March 12, 1888 The Blizzard of 1888, or “Great White Hurricane” as it was called, paralyzed the East Coast from the Chesapeake Bay to Maine.
September 15, 1944 Great Atlantic Hurricane, a category 2 in Maine.
September 21, 1938 New England Hurricane causes $135,000 in damage in Maine.
September 7, 1953 Hurricane Carol causes minor wind damage in the Eastport area.
August 31, 1954 Hurricane Carol produces flooding rainfall; winds of 69 mph in Portland; Maine damage in the millions.
September 11, 1954 Hurricane Edna is the second devastating hurricane in eleven days. Maine apple crops destroyed; damage in the millions.
September 12, 1960 Hurricane Donna causes damage in Maine again in the millions with many uprooted trees and pleasure craft sunk along the coast.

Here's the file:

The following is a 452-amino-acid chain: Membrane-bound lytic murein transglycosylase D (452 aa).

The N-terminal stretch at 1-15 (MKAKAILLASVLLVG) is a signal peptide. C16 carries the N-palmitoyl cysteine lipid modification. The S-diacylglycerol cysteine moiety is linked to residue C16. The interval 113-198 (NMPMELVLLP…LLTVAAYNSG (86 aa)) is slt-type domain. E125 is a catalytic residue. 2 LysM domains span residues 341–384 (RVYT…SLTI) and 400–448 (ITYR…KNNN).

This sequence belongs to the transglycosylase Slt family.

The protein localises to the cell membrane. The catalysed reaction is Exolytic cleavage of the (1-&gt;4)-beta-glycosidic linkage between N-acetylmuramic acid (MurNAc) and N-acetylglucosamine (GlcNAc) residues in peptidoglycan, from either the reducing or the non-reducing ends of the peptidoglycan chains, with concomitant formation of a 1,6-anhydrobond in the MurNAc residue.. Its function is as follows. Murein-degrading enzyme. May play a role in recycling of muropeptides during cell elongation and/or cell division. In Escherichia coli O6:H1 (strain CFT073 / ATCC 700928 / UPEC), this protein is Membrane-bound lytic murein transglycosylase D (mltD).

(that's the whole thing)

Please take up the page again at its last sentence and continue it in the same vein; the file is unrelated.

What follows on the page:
October 29, 1963 Hurricane Ginny with gusts to 100 mph in Rockland. This snow hurricane causes snowfall of 6 to 18 inches in western Mountains.
August 19, 1991 Hurricane Bob features gusts of 61 mph in Portland, 3 deaths, and many locations experience long-duration power-outages.

For an “on the ground” view of hurricanes Carol and Edna in Portland, view this amateur film from the archives of Northeast Historic Film.

More Videos!


Source: A NEW ENGLAND TROPICAL CYCLONE CLIMATOLOGY 1938-2004: DIRECT HITS AND NEAR MISSES II…UPDATED. Marc P. Mailhot, EMA Storm Coordination Center, Westbrook, Me. Internet site (accessed November 26, 2006)

1 “A Century of Photos.” Supplement to the Times Record, January 31, 2014.